The poll question I'd like to ask.

Without resolving whether Trump or Hillary will win the election, complete the following sentence: The next U.S. President will be... free polls

"Make sense of it all - the NEW REPUBLIC is back!"

Email, just now, from The New Republic, to which I used to subscribe. The pitch:
We've made some exciting changes at THE NEW REPUBLIC. We have new leadership and a dynamic new editorial team, and each issue is packed with:

• Uncompromising political coverage with hard-hitting, incisive reporting on the progressive issues you care about most;

• Ramped up reporting on critical environmental issues, highlighting today's worst failures and predictions on what's next;

• A steadfast commitment to reporting the facts beyond the headlines with insights on the issues shaping this election cycle—and beyond
The progressive issues I care about most? So I guess strong political slanting is the "ramped up" approach of the "dynamic new" people at The New Republic. I'll pass on your "worst... predictions," because I've made my own prediction, based on your stupid pitch and bad writing: The new New Republic is a rag.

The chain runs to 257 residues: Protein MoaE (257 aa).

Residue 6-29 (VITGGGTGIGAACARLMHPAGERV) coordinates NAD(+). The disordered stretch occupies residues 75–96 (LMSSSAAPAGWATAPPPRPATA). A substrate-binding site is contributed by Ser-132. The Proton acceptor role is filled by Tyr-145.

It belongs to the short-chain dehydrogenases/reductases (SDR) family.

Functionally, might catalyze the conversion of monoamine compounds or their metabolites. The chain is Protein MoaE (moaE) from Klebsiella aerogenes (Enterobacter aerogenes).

College whites and church whites.

The key to understanding white people in the 2016 election, in this FiveThirtyEight article, "Religion And Education Explain The White Vote":
College whites and church whites are taught different moral values in their respective houses of learning, values which trickle up into policy preferences. Members of white Christian congregations are more likely than any other racial-religious group to rank personal responsibility above structural factors, such as unequal access to education, in explaining racial disparities in income. And while secular universities rarely purport to give moral teachings to their students, research has found that college education increases tolerance.
Tolerance... presented as the other side of the spectrum from personal responsibility. Anyway, that's Theory #1. Theory #2 is: